FMC CORP. (FRIDLEY PLANT)
On this page:
- What Is Being Done to Clean Up the Site?
- What Is the Current Site Status?
- Sampling and Monitoring
- Emergency Response and Removal
- Operable Units (opens new page)
- Cleanup Progress (opens new page)
The 18-acre FMC Corp. (Fridley Plant) site is located in Anoka County, Minnesota. Operations on site generated and disposed of solvents, paint sludge and plating wastes in several locations from the 1940s to 1969. Waste disposal operations contaminated soil and groundwater with hazardous chemicals. Because of the threat posed to Minneapolis’ drinking water supplies, the site received one of the highest Hazard Ranking System (HRS) scores of all sites on the Superfund program’s National Priorities List (NPL). However, regular sampling of the water at the public drinking water intake has shown no exceedances of contaminants since the 1980s. Following cleanup, operation and maintenance activities are ongoing.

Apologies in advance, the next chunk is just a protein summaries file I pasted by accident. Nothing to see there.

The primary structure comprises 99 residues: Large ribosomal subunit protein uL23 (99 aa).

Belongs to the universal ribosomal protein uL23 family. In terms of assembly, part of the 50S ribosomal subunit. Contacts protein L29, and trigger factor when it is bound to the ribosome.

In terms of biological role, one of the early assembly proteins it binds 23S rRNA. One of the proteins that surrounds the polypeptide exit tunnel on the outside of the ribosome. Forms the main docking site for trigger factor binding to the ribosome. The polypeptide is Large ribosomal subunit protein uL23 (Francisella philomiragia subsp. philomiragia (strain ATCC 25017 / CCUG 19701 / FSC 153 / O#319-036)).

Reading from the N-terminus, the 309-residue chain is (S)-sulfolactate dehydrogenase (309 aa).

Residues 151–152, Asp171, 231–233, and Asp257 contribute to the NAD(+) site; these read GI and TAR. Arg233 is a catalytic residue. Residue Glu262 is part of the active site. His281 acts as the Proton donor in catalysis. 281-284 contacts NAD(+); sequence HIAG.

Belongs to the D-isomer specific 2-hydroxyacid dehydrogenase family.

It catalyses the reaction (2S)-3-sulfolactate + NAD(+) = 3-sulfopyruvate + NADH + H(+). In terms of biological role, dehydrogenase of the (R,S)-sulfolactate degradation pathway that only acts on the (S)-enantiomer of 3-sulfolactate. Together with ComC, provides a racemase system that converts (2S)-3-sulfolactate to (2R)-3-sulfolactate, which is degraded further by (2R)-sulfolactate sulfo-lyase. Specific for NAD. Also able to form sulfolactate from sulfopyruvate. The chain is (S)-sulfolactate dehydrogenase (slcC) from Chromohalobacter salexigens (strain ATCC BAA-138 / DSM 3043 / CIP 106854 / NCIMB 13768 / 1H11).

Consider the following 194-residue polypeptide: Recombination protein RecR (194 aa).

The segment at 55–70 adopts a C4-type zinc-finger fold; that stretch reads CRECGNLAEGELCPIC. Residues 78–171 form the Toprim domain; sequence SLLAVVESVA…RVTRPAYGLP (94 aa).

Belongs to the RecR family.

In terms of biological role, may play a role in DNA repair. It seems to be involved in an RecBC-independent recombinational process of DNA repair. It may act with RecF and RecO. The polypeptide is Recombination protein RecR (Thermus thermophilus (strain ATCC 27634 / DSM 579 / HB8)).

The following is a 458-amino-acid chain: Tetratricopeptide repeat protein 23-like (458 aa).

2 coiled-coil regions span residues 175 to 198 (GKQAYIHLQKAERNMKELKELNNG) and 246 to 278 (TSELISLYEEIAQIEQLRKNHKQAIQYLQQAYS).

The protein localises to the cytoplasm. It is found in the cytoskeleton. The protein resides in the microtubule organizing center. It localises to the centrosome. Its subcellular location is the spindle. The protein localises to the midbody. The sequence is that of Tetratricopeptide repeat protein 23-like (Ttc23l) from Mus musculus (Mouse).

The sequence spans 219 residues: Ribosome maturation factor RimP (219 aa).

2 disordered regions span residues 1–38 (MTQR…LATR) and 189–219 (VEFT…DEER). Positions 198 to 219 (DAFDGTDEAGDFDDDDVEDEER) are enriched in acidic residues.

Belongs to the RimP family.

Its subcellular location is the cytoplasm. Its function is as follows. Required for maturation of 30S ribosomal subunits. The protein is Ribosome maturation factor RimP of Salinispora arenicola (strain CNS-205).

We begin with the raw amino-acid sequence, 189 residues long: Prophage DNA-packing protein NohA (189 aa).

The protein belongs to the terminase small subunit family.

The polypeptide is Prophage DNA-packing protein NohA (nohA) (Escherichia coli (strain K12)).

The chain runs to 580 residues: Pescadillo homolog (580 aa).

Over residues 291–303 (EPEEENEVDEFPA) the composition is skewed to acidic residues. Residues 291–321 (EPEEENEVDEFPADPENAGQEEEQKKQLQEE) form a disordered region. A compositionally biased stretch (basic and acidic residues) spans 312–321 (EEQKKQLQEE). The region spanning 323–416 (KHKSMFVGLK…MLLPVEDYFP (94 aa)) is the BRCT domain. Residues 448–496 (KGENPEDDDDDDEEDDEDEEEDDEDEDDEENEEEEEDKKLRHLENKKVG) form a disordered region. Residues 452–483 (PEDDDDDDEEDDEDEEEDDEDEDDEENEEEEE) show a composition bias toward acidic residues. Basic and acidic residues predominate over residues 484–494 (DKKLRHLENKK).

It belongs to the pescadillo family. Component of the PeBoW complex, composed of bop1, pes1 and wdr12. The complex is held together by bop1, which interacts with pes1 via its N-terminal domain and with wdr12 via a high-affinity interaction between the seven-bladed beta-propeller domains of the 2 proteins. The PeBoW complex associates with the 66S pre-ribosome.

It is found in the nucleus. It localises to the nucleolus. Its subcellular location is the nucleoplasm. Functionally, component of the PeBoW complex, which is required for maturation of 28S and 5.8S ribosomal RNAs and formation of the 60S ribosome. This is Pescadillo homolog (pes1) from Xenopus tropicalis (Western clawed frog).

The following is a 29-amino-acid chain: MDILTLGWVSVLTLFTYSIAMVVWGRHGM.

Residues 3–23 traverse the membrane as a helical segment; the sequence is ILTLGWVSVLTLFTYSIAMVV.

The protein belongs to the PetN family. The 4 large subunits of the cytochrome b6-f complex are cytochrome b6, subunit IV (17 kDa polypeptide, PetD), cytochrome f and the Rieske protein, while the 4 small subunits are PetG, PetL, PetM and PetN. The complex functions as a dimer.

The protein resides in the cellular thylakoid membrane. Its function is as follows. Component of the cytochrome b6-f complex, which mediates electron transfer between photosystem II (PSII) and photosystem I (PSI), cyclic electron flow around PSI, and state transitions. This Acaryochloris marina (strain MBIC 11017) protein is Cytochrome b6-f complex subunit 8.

What Is Being Done to Clean Up the Site?
The site is being addressed through federal, state and potentially responsible party (PRP) actions.
EPA and the Minnesota Pollution Control Agency (MPCA) have completed several five-year reviews of the site’s remedy. These reviews ensure that the remedies put in place protect public health and the environment, and function as intended by site decision documents. The most recent review concluded that response actions at the site are in accordance with the remedy selected and that the remedy continues to be protective of human health and the environment in the short term. Continued protectiveness of the remedy requires evaluation of the groundwater extraction system, expanded groundwater monitoring, compliance with effective institutional controls, and completion of a new risk assessment with the potential for further cleanup requirements.
What Is the Current Site Status?
The site’s long-term remedy included a groundwater pump-and-treat system. Cleanup work began in the 1980s; groundwater monitoring began in 1987. Operation and maintenance activities are ongoing.
Sampling and Monitoring
Emergency Response and Removal
Cleanup has also included removal actions, or short-term cleanups, to address immediate threats to human health and the environment. Actions around 1983 included soil excavation and containment.
During cleanup, a site can be divided into a number of distinct areas depending on its complexity. These areas, called operable units (OUs), may address geographic areas, specific problems, or areas where a specific action is required. Examples of typical operable units include construction of a groundwater pump and treatment system or construction of a cap over a landfill.